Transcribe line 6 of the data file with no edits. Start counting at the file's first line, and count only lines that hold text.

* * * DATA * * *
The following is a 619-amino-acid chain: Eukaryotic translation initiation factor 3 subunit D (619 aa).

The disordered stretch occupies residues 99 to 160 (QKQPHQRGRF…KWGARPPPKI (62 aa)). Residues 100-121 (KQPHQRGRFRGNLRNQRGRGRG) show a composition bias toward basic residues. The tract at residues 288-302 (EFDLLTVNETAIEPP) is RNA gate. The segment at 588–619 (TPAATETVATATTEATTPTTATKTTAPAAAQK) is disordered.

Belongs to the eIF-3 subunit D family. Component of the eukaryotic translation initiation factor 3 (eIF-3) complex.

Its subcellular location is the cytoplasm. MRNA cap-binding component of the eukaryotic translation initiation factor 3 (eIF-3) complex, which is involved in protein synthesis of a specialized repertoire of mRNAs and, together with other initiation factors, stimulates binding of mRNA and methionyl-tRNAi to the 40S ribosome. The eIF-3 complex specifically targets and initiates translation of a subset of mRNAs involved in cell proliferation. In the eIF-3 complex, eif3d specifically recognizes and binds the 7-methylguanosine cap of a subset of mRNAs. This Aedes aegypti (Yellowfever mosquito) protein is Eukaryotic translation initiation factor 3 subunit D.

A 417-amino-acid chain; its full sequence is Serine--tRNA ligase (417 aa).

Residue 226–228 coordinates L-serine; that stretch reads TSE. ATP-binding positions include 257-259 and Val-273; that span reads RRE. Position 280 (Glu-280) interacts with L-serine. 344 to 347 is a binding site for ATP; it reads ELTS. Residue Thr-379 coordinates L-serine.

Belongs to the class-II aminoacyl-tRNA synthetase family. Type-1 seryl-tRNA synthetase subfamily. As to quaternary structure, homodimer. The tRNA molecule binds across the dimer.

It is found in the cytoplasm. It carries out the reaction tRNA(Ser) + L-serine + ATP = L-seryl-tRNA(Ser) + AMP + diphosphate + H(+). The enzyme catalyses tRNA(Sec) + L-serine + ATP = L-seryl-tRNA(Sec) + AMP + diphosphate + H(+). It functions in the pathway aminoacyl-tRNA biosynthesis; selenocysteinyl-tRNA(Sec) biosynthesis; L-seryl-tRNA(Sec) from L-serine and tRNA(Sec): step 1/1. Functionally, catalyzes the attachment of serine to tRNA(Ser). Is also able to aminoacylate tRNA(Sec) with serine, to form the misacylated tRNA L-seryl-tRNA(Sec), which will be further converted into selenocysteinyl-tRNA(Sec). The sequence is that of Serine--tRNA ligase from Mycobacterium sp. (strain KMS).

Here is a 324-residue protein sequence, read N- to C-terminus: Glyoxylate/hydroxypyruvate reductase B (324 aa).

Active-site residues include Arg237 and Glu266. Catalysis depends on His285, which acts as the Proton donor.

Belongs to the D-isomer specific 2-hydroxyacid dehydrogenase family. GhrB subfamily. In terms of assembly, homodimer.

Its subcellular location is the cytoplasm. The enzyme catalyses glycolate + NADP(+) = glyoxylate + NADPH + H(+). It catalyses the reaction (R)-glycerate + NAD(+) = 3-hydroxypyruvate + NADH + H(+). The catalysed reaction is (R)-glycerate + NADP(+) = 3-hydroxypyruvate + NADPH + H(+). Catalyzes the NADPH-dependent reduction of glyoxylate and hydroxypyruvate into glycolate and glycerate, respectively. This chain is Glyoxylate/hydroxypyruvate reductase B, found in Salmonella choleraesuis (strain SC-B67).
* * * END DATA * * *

Residue 226–228 coordinates L-serine; that stretch reads TSE. ATP-binding positions include 257-259 and Val-273; that span reads RRE. Position 280 (Glu-280) interacts with L-serine. 344 to 347 is a binding site for ATP; it reads ELTS. Residue Thr-379 coordinates L-serine.